“The current federal administration is doing everything it can to limit domestic energy production, and this bill is just the latest effort to shut down the oil and gas industry in America,” said Chairman Christi Craddick. “I urge members of the Senate Committee on Commerce, Science, & Transportation, and members of Congress to implement guardrails in this legislation before it moves forward. Americans are already paying the price for failed energy policies coming from the federal government – we can’t afford to limit our access to clean, responsibly produced energy anymore.”….

Petroleum Market ‘Remains Highly Uncertain’

By Alex Mills

Demand up, supplies questionable, and price “remains highly uncertain.”

That’s a summary of the Energy Information Administration’s (EIA) short-term market forecast for petroleum products released this week.

“We expect to see demand for travel to increase, which drives our forecast for record consumption of petroleum products,” said EIA Administrator Joe DeCarolis. “The petroleum market remains highly uncertain, so we will continue monitoring developments and tracking supply and demand dynamics.”

EIA forecast Brent crude oil price, which is traded on the international exchange, will average $79 per barrel during the second half of 2023 and $84 during 2024. Brent closed on Wednesday at $76.89, and West Texas Intermediate closed at $72.49.

EIA believes global oil inventories will decline slightly during the remainder of this year primarily because of Saudi Arabia’s announcement on June 4 that it will reduce production 1 million barrels per day (b/d) beginning July. OPEC+ produces about 40% of the world’s oil supplies (40 million b/d). Saudi Arabia produces about 10 million b/d.

This is the second cut this year. Saudi Arabia and Russia said they would reduce production by 1.6 million b/d in April. Market analysts question the validity of Russia’s production, because Russia dumps huge volumes of cheaper crude to get around sanctions placed by U.S. on other countries.

EIA forecast global liquids fuels consumption will rise by 1.6 million b/d in 2023 from an average of 99.4 million b/d last year. Consumption grows by an additional 1.7 million b/d in 2024. Most of this growth comes from non-OECD countries….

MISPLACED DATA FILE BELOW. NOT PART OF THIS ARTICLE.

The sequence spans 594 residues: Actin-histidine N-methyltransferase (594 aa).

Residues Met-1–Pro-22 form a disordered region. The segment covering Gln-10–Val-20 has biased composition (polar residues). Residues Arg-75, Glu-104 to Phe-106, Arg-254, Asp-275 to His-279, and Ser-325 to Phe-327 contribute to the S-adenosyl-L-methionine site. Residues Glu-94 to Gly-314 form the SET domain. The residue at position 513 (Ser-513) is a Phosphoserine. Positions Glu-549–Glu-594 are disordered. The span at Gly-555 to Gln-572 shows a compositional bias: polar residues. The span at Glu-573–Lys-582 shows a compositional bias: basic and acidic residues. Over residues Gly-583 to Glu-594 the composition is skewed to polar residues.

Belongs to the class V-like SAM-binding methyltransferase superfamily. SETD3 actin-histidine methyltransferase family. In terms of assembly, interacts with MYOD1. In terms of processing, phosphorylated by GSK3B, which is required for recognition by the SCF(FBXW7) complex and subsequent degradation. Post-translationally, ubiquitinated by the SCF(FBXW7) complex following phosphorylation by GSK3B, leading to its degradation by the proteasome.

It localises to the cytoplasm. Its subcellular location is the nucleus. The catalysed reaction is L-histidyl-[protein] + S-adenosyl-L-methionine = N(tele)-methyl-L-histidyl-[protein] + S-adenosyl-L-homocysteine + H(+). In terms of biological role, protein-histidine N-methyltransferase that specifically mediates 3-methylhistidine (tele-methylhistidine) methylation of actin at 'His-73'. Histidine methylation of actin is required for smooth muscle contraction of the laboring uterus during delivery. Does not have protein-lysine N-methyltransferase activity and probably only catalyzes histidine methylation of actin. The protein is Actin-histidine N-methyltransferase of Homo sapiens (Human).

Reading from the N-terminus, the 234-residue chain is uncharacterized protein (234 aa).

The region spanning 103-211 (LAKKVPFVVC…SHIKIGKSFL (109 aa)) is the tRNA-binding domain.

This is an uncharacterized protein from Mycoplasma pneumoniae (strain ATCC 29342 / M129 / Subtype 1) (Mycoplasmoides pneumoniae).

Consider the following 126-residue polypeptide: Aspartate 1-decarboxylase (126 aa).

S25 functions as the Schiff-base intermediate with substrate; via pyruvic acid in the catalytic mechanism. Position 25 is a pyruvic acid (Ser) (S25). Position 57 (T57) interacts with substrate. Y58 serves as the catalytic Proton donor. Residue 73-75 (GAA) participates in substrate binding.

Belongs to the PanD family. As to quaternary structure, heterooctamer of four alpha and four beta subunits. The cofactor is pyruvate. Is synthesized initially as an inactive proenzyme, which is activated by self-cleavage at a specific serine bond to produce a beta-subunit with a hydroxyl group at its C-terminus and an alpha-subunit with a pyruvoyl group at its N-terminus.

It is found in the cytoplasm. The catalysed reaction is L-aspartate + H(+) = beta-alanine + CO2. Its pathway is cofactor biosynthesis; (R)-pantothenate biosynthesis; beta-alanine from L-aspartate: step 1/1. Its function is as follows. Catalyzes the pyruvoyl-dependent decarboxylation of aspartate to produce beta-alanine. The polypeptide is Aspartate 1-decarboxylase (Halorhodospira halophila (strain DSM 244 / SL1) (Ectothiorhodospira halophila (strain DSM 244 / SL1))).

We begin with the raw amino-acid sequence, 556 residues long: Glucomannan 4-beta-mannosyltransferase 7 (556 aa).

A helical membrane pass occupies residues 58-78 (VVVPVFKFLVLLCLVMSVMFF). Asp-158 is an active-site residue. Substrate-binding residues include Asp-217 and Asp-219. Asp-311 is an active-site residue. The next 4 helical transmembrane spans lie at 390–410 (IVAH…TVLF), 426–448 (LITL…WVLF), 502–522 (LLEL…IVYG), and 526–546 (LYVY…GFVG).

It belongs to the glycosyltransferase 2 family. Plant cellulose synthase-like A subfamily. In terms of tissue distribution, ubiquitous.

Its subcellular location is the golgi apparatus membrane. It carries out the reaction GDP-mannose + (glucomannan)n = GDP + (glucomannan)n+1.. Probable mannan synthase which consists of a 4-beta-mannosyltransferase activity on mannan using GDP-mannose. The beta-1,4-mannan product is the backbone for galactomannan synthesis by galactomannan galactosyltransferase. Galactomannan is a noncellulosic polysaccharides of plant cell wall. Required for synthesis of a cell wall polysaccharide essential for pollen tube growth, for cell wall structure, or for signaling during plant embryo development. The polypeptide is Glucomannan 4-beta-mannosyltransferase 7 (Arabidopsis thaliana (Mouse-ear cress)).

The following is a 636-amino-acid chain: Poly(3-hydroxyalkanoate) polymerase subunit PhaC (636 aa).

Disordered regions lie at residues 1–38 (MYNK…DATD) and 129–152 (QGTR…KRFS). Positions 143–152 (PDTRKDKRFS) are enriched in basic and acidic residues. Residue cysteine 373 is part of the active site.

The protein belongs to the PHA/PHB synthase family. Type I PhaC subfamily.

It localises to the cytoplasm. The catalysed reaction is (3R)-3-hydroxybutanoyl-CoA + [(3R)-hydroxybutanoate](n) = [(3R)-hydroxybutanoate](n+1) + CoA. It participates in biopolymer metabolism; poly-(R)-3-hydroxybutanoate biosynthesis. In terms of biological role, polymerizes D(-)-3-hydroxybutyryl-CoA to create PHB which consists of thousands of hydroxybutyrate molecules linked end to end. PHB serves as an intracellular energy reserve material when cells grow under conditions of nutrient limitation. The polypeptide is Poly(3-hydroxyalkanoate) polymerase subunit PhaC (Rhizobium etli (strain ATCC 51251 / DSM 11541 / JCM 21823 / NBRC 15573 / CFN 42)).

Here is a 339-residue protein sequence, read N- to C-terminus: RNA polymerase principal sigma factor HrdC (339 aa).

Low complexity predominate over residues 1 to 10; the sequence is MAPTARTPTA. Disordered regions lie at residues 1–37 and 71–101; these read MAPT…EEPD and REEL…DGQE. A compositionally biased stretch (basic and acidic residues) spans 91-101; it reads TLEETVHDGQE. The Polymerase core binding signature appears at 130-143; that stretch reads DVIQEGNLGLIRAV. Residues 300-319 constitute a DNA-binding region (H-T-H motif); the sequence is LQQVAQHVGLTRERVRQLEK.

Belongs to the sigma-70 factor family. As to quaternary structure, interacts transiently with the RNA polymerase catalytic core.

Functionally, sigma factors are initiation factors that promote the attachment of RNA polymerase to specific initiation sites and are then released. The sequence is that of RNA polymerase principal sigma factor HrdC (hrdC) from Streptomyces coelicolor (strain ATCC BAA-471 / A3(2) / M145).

US Electricity Generation from Natural Gas Was Highest on Record This Past Winter: EIA

U.S> winter electricity generation from natural gas

Data source: U.S. Energy Information Administration, Short-Term Energy Outlook

According to our Short-Term Energy Outlook (STEO), U.S. electricity generation from natural gas reached a record-high 619 billion kilowatthours (BkWh) during the most recent winter heating season (November 1–March 31), averaging more than 120 BkWh per month and accounting for 38% of the country’s electricity generation mix. Electricity generation from natural gas increased in the United States this past winter due to increased demand for electricity and continued reductions in electricity generation from coal….

PUC Chairman Peter Lake Resigns

June 2, 2023 — Texas PUC Chairman Peter Lake has resigned effective July 1st, Gov. Greg Abbott announced on Friday, with Chairman Lake drawing praise for his tumultuous tenure while the Governor said he would name a replacement.

Mr. Lake took over the agency just two months after Winter Storm Uri knocked out power in much of the state, providing a steady hand during a restructuring of ERCOT and new staffing at the PUC, while working to reassure electricity customers that work is underway to restore reliability to the system.

He’s been a major mover in trying to implement the Performance Credit Mechanism (PCM), an attempt to meet the requirements of the 87th Legislature‘s Senate Bill 3, requiring the PUC to create grid reliability standards.

The PCM plan was …